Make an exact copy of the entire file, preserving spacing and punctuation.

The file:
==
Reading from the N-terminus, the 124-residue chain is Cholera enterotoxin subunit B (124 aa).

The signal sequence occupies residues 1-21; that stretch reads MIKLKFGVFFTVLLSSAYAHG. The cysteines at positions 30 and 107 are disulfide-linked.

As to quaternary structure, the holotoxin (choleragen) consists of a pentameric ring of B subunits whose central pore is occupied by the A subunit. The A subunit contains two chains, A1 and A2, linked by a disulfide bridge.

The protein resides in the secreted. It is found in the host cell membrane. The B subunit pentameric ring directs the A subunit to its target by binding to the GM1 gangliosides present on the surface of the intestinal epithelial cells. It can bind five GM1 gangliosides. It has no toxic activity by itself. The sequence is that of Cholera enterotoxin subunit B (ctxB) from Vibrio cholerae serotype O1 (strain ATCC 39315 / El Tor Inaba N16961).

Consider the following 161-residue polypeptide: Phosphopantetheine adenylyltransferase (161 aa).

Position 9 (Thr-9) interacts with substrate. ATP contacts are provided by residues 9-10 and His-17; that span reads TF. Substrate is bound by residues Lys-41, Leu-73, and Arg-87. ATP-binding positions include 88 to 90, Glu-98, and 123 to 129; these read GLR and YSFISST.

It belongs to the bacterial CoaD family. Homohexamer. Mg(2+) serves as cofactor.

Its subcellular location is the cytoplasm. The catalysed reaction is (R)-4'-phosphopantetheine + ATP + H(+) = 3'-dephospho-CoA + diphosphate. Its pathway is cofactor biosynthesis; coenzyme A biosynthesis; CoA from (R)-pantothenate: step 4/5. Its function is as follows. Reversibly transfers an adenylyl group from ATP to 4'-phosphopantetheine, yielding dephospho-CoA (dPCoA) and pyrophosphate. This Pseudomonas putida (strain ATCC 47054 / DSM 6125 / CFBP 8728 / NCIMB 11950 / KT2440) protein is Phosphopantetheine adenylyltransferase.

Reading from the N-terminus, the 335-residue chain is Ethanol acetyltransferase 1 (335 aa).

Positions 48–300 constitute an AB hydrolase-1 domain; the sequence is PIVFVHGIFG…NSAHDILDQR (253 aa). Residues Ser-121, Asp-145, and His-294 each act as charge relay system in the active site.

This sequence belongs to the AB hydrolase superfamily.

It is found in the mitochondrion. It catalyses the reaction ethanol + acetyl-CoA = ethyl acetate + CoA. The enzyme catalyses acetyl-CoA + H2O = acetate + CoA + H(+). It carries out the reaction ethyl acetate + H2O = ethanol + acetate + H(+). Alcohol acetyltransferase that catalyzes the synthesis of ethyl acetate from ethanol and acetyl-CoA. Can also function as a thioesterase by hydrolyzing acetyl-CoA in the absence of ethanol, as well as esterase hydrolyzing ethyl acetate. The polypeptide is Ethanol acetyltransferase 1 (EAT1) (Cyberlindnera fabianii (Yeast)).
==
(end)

Reading from the N-terminus, the 124-residue chain is Cholera enterotoxin subunit B (124 aa).

The signal sequence occupies residues 1-21; that stretch reads MIKLKFGVFFTVLLSSAYAHG. The cysteines at positions 30 and 107 are disulfide-linked.

As to quaternary structure, the holotoxin (choleragen) consists of a pentameric ring of B subunits whose central pore is occupied by the A subunit. The A subunit contains two chains, A1 and A2, linked by a disulfide bridge.

The protein resides in the secreted. It is found in the host cell membrane. The B subunit pentameric ring directs the A subunit to its target by binding to the GM1 gangliosides present on the surface of the intestinal epithelial cells. It can bind five GM1 gangliosides. It has no toxic activity by itself. The sequence is that of Cholera enterotoxin subunit B (ctxB) from Vibrio cholerae serotype O1 (strain ATCC 39315 / El Tor Inaba N16961).

Consider the following 161-residue polypeptide: Phosphopantetheine adenylyltransferase (161 aa).

Position 9 (Thr-9) interacts with substrate. ATP contacts are provided by residues 9-10 and His-17; that span reads TF. Substrate is bound by residues Lys-41, Leu-73, and Arg-87. ATP-binding positions include 88 to 90, Glu-98, and 123 to 129; these read GLR and YSFISST.

It belongs to the bacterial CoaD family. Homohexamer. Mg(2+) serves as cofactor.

Its subcellular location is the cytoplasm. The catalysed reaction is (R)-4'-phosphopantetheine + ATP + H(+) = 3'-dephospho-CoA + diphosphate. Its pathway is cofactor biosynthesis; coenzyme A biosynthesis; CoA from (R)-pantothenate: step 4/5. Its function is as follows. Reversibly transfers an adenylyl group from ATP to 4'-phosphopantetheine, yielding dephospho-CoA (dPCoA) and pyrophosphate. This Pseudomonas putida (strain ATCC 47054 / DSM 6125 / CFBP 8728 / NCIMB 11950 / KT2440) protein is Phosphopantetheine adenylyltransferase.

Reading from the N-terminus, the 335-residue chain is Ethanol acetyltransferase 1 (335 aa).

Positions 48–300 constitute an AB hydrolase-1 domain; the sequence is PIVFVHGIFG…NSAHDILDQR (253 aa). Residues Ser-121, Asp-145, and His-294 each act as charge relay system in the active site.

This sequence belongs to the AB hydrolase superfamily.

It is found in the mitochondrion. It catalyses the reaction ethanol + acetyl-CoA = ethyl acetate + CoA. The enzyme catalyses acetyl-CoA + H2O = acetate + CoA + H(+). It carries out the reaction ethyl acetate + H2O = ethanol + acetate + H(+). Alcohol acetyltransferase that catalyzes the synthesis of ethyl acetate from ethanol and acetyl-CoA. Can also function as a thioesterase by hydrolyzing acetyl-CoA in the absence of ethanol, as well as esterase hydrolyzing ethyl acetate. The polypeptide is Ethanol acetyltransferase 1 (EAT1) (Cyberlindnera fabianii (Yeast)).